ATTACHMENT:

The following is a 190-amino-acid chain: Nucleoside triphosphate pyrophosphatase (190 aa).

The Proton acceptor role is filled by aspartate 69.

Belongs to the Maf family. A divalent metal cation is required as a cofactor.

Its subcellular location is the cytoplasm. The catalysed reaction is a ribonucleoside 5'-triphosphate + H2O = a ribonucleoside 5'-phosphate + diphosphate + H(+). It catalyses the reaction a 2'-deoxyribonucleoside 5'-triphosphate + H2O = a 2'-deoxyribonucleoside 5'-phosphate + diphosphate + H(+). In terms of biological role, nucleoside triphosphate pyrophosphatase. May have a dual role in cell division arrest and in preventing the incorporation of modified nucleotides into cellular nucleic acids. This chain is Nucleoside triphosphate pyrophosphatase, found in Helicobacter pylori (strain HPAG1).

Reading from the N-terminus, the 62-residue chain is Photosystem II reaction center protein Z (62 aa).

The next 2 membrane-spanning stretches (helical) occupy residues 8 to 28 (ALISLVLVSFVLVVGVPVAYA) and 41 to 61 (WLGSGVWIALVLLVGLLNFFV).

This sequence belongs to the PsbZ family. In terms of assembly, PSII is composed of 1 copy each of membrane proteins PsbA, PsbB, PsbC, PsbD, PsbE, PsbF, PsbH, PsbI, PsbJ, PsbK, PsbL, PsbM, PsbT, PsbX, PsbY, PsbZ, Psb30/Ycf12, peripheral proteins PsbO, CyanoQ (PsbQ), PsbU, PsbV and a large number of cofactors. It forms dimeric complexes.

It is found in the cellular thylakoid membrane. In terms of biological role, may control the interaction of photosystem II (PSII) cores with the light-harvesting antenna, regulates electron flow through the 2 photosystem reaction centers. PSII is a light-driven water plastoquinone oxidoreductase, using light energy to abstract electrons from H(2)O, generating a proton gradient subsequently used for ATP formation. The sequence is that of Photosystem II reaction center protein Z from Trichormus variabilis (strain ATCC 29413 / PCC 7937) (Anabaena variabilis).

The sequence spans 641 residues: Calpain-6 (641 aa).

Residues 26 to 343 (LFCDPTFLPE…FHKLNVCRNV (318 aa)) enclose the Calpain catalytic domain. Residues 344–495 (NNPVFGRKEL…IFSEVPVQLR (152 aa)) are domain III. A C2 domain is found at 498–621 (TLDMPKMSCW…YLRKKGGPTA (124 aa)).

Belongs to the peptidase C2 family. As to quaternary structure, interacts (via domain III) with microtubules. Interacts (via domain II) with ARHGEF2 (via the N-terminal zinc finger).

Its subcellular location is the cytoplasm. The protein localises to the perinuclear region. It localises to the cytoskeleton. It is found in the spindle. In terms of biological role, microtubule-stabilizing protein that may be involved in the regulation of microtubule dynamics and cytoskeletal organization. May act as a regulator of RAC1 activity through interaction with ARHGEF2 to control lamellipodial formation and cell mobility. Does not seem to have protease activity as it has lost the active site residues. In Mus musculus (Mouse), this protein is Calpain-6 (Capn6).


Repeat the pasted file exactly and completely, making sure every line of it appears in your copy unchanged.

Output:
The following is a 190-amino-acid chain: Nucleoside triphosphate pyrophosphatase (190 aa).

The Proton acceptor role is filled by aspartate 69.

Belongs to the Maf family. A divalent metal cation is required as a cofactor.

Its subcellular location is the cytoplasm. The catalysed reaction is a ribonucleoside 5'-triphosphate + H2O = a ribonucleoside 5'-phosphate + diphosphate + H(+). It catalyses the reaction a 2'-deoxyribonucleoside 5'-triphosphate + H2O = a 2'-deoxyribonucleoside 5'-phosphate + diphosphate + H(+). In terms of biological role, nucleoside triphosphate pyrophosphatase. May have a dual role in cell division arrest and in preventing the incorporation of modified nucleotides into cellular nucleic acids. This chain is Nucleoside triphosphate pyrophosphatase, found in Helicobacter pylori (strain HPAG1).

Reading from the N-terminus, the 62-residue chain is Photosystem II reaction center protein Z (62 aa).

The next 2 membrane-spanning stretches (helical) occupy residues 8 to 28 (ALISLVLVSFVLVVGVPVAYA) and 41 to 61 (WLGSGVWIALVLLVGLLNFFV).

This sequence belongs to the PsbZ family. In terms of assembly, PSII is composed of 1 copy each of membrane proteins PsbA, PsbB, PsbC, PsbD, PsbE, PsbF, PsbH, PsbI, PsbJ, PsbK, PsbL, PsbM, PsbT, PsbX, PsbY, PsbZ, Psb30/Ycf12, peripheral proteins PsbO, CyanoQ (PsbQ), PsbU, PsbV and a large number of cofactors. It forms dimeric complexes.

It is found in the cellular thylakoid membrane. In terms of biological role, may control the interaction of photosystem II (PSII) cores with the light-harvesting antenna, regulates electron flow through the 2 photosystem reaction centers. PSII is a light-driven water plastoquinone oxidoreductase, using light energy to abstract electrons from H(2)O, generating a proton gradient subsequently used for ATP formation. The sequence is that of Photosystem II reaction center protein Z from Trichormus variabilis (strain ATCC 29413 / PCC 7937) (Anabaena variabilis).

The sequence spans 641 residues: Calpain-6 (641 aa).

Residues 26 to 343 (LFCDPTFLPE…FHKLNVCRNV (318 aa)) enclose the Calpain catalytic domain. Residues 344–495 (NNPVFGRKEL…IFSEVPVQLR (152 aa)) are domain III. A C2 domain is found at 498–621 (TLDMPKMSCW…YLRKKGGPTA (124 aa)).

Belongs to the peptidase C2 family. As to quaternary structure, interacts (via domain III) with microtubules. Interacts (via domain II) with ARHGEF2 (via the N-terminal zinc finger).

Its subcellular location is the cytoplasm. The protein localises to the perinuclear region. It localises to the cytoskeleton. It is found in the spindle. In terms of biological role, microtubule-stabilizing protein that may be involved in the regulation of microtubule dynamics and cytoskeletal organization. May act as a regulator of RAC1 activity through interaction with ARHGEF2 to control lamellipodial formation and cell mobility. Does not seem to have protease activity as it has lost the active site residues. In Mus musculus (Mouse), this protein is Calpain-6 (Capn6).